Taylor Peak – 13,435 & Star Peak – 13,527

RT Length: 13.34 Miles

Elevation Gain: 4167’

With the recent snow I wasn’t quite sure what to expect on today’s hike.  I drove down road 742 in the dark until it dead-ended.  The road was icy in the morning, and not too bad on the way out. 

I parked at the trailhead, the only vehicle in the lot (both when I arrived and when I left).

It was 14 degrees outside, so I put on my full winter gear and was on the trail at 6am.  The trail starts at the southwest corner of the roundabout, and immediately crosses a stream. 

In the morning there was more ice than this photo shows, and the stream was at least a foot deep in areas.  There was no way I was starting this hike off with frozen toes, so crossing the stream here wasn’t an option.  I spent about 15 minutes searching for a better way to cross (in the dark).  I was able to find a good crossing about 15 yards upstream, rock hopped across without any difficulty, and picked up Mt Tilton Trail #582.

Even with the recent snow the trail was well packed, but not by humans.  It was packed down by hoofprints.  Some very large hoofprints.  There was also fresh moose scat along the trail and a lot of moose tracks, so I kept on the lookout (but never ended up seeing a moose).

There was one more stream crossing.  This one was almost completely frozen over.  I didn’t really want to cross it, not being sure of how thick the ice was, but I noticed a set of moose tracks on top of the ice and figured if a moose could cross the stream, so could I.  I placed my feet on top of the moose tracks and made my way across.

The trail remained easy to follow, no traction needed.  I passed the remains of a log cabin

And after hiking for 2.15 miles I came to a second set of log cabin/mining remains and a trail junction.  I turned right and followed Taylor Divide Trail #440

I followed this trail briefly, about one tenth of a mile, until the trail started to head back down, and instead turned left and headed northwest up to treeline.  It was about half a mile to treeline from leaving the trail.

Once at treeline I had a great view of Taylor Peak and how I wanted to summit.  Here’s an overview of my route

And step by step.  I stayed to the right of the willows to gain the basin

Once in the basin I headed north to gain the ridge

The rocks here were loose, and there was just enough snow to make it slow going, as I had to watch every step.  I was worried I’d roll an ankle or plunge into a hole underneath the snow.

Once on the ridge I followed it north to the summit.  There were two false summits before reaching the actual summit

The ridge to the second false summit had some snow to navigate, and what became class 3 climbing due to snow on the route.  Sticking to the ridge worked

Here’s the actual summit of Taylor Peak

I summited Taylor Peak at 9:40am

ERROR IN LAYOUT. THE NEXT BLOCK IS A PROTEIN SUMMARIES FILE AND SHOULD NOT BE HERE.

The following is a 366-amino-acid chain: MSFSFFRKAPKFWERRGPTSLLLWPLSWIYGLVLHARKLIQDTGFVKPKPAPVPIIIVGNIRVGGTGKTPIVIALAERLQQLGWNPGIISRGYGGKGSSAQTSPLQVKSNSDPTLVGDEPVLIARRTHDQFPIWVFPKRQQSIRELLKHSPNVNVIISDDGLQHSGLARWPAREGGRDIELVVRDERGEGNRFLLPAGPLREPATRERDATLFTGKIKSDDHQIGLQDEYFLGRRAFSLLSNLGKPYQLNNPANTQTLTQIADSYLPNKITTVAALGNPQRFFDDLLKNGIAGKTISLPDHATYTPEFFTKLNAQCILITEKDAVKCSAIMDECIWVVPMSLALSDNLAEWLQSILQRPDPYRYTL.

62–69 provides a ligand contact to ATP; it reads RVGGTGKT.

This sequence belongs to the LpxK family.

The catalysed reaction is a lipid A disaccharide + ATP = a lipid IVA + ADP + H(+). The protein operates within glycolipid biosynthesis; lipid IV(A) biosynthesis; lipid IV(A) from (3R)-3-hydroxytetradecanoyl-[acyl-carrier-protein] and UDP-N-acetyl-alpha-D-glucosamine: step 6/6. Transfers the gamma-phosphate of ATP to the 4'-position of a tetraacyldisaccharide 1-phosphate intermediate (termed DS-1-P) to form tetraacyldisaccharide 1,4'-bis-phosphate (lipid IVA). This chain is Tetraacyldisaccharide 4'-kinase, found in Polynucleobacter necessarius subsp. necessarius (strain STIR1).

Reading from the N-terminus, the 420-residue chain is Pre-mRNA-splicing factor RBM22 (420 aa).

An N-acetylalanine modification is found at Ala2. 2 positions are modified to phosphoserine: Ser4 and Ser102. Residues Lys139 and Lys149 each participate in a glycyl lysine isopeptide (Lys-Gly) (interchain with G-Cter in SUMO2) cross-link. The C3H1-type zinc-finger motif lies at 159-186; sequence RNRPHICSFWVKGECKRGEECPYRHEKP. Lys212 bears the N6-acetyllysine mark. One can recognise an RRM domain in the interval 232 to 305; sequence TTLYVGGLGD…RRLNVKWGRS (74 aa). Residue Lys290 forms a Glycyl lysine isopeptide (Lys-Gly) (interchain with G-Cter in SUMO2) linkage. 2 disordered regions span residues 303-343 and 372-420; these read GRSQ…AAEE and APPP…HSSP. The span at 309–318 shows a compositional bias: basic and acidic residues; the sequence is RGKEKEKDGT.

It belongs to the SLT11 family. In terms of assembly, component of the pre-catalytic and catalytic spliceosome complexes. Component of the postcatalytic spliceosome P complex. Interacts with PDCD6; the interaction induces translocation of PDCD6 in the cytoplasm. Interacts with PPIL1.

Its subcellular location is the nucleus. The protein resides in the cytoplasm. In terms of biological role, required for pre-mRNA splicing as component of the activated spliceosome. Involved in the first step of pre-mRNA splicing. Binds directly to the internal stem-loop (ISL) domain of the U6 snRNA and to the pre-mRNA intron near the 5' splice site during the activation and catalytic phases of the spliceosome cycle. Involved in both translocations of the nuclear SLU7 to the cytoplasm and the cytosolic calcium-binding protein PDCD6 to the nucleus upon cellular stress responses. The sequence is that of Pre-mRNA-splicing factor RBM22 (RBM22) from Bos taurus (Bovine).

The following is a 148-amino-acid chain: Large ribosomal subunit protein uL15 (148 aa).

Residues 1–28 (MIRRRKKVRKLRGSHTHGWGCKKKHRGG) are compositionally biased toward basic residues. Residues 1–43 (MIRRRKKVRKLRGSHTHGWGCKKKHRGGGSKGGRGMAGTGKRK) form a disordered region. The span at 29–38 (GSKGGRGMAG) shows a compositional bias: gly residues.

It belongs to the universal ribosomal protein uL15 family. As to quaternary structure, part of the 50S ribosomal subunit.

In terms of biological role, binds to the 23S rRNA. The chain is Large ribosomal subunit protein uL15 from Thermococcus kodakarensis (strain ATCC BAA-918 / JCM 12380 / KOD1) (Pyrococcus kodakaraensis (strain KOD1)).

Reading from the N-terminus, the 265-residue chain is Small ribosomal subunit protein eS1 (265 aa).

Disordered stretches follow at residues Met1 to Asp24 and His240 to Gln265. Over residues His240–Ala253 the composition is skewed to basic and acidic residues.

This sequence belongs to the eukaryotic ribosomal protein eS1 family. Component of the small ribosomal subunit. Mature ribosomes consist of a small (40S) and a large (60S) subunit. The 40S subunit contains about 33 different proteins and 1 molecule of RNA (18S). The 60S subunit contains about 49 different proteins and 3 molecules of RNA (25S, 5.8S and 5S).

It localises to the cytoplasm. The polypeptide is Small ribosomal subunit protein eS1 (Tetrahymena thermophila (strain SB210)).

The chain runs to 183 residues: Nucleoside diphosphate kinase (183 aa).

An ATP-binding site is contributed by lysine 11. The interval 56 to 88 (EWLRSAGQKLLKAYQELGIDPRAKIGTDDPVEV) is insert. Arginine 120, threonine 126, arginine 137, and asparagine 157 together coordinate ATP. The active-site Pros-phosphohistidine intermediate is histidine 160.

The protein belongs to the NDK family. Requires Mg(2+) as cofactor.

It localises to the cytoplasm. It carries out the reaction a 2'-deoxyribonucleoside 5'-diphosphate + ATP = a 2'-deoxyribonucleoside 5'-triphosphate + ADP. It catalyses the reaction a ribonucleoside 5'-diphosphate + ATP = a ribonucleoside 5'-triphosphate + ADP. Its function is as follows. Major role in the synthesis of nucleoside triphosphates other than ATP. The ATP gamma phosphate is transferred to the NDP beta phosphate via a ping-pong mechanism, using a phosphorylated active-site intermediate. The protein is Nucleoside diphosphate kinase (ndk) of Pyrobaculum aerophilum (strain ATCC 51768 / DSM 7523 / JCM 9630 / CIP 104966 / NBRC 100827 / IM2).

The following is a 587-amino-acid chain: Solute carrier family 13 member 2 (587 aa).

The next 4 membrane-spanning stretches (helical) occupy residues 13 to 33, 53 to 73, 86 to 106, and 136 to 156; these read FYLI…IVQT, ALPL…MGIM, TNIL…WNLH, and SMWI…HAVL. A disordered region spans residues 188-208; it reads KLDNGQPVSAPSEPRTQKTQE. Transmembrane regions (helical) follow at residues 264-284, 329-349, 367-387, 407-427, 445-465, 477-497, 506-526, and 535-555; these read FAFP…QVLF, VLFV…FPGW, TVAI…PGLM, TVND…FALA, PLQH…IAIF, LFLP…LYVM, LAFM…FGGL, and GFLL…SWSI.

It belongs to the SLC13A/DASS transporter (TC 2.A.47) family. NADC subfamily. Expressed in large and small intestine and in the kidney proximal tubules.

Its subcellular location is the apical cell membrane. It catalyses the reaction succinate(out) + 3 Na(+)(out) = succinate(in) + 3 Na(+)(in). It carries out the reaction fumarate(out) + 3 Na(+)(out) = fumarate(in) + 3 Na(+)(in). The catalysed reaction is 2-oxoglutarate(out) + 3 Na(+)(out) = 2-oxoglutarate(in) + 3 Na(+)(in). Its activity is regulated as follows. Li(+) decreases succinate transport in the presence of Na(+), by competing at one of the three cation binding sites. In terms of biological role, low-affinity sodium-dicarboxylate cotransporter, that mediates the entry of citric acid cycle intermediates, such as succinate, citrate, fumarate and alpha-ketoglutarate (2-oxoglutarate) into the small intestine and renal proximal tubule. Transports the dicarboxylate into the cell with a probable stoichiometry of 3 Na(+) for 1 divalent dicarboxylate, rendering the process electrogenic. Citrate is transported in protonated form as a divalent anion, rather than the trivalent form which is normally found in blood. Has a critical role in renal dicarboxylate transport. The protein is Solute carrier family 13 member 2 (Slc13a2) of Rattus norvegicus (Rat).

Taylor Peak: 

It was a bluebird day, so I decided to head over to Star Peak as well.  This ended up taking a lot more time than I’d anticipated.  There was just enough snow to make me question every step.  The snow as sugary, the rocks rolled, and as it started warming up as the day went on the snow became slippery. 

Here’s a look at Star Peak from Taylor Peak

The ridge doesn’t look like it ‘goes’ all the way from Taylor to Star, especially towards the end, so from the summit of Taylor Peak I turned and retraced my steps back to the basin. 

Once in the basin I stayed high and followed the mountainside west

I believe the traditional way to gain the ridge here is to use the gully, but I didn’t like the current conditions, so instead I took a slight ramp to the right of the gully.  The rock here was rubble, loose, and not much fun to traverse.  However, once I’d gained the ridge and looked down the gully I knew I’d made the correct route choice in todays’ conditions.  Here’s my overall route to Star Peak

I took the solid line up, the dotted line down (I’d recommend using the dotted line, as the higher you go here the more loose the rock is)

Once on the ridge I followed it south to the summit.  This is probably class 2 in summer, but in these conditions it felt like class 3.  The ridge goes, but it’s very narrow and the rocks are loose.  The trek here was very slow going as I’d step on snow, only to break off a microwave sized rock or plunge several feet into a hole.  I used my trekking pole to gauge every step

The summit was topped with snow

I summited Star Peak at 1:50pm. 

Star Peak: 

It was a perfect, bluebird day, yet it had taken me quite a while to reach this summit.  I sat for a bit to enjoy the view.

Here’s a look at the route from Taylor Peak to the ridge of Star

I headed back down the ridge

And down into the basin. 

Once in the basin I aimed for the drainage

Here’s looking back on my route down from the ridge (dotted line) and the traverse from Taylor (solid line)

Once in the drainage I picked up a game trail that led me back to where I’d emerged from treeline.

From here I followed the prints I’d made in the snow this morning south, back to the Taylor Divide Trail

And then back down the basin, over the frozen creek with the moose tracks

Following the well defined trail and crossing the stream that led to the parking area.

I made it back to my truck at 5pm, making this a 13.34 mile hike with 4167’ of elevation gain in 11 hours.

Author: Laura M Clark

Laura has summited over 500 peaks above 13,000' solo, including being the first woman to solo summit all of the Colorado 14ers, as well as the centennials. After each hike, she writes trip reports for each one and publishes them on her blog, which is read by fans all over the world. Author of Wild Wanderer: Summiting Colorado’s 200 Highest Peaks, which is available to purchase on Amazon.

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